Sūrat al-Fatḥ is the 48th surah of the Qur'an with 29 ayat. The surah was revealed in Madinah in the sixth year of the Hijrah, on the occasion of the Treaty of Hudaybiyyah between the Muslim-city-state of Madinah and Makkan polytheists. It mentions this victory, then criticizes the attitudes of the hypocrites, continues with further promises to the Muslims, and ends by mentioning certain important virtues of the Muslim community.
Al-Qadr is the 97th chapter (sūrah) of the Qur'an with 5 verses (āyāt). It is a Meccan surahwhich celebrates the night when the first revelation of what would become the Qur'an was sent down. The surah has been so designated after the word al-qadr in the first verse. It is mainly about power.
Sūrat ar-Raḥmān is the 55th surah of the Qur'an with 78 ayats. Most muslim scholars place Sūrat ar-Rahman in the Meccan period. Western scholars, such as Theodor Nöldeke, count this Surah towards the early Meccan Surahs.
Al-Waqi'a is the 56th surah (chapter) of the Quran. Muslims believe it was revealed in Mecca, specifically around 7 years before the Hegira (622), the migration of Muhammad to Medina. The total number of verses in this surah are 96. It mainly discusses the afterlife according to Islam, and the different fates people will face in it.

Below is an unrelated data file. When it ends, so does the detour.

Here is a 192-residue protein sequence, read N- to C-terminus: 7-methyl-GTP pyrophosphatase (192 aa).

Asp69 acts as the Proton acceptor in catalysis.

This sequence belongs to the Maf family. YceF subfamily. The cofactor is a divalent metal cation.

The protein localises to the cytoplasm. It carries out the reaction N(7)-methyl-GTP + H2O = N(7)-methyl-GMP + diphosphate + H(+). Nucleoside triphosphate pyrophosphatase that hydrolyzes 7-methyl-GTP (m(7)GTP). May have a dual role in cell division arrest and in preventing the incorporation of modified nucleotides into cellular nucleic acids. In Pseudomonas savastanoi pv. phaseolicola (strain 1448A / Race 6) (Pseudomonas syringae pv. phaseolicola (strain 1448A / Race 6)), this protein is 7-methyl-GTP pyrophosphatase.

al-Ḥāqqah is the 69th chapter (sūrah) of the Qur'an with 52 verses (āyāt). There are several English names under which the surah is known. These include “The Inevitable Hour”, “The Indubitable”, “The Inevitable Truth”, and “The Reality”. These titles are derived from alternate translations of al-Ḥāqqa, the word that appears in the first three ayat of the sura. Though each of these titles may sound very different, each one alludes to the main theme of the sura – the Day of Judgment.
Sūrat ʻAbasa is the 80th sura of the Qur'an with 42 ayat. It is a Meccan sura. The Surah is so designated after the word `abasa with which it opens.
|This article related to the Quran is a stub. You can help Wikipedia by expanding it.|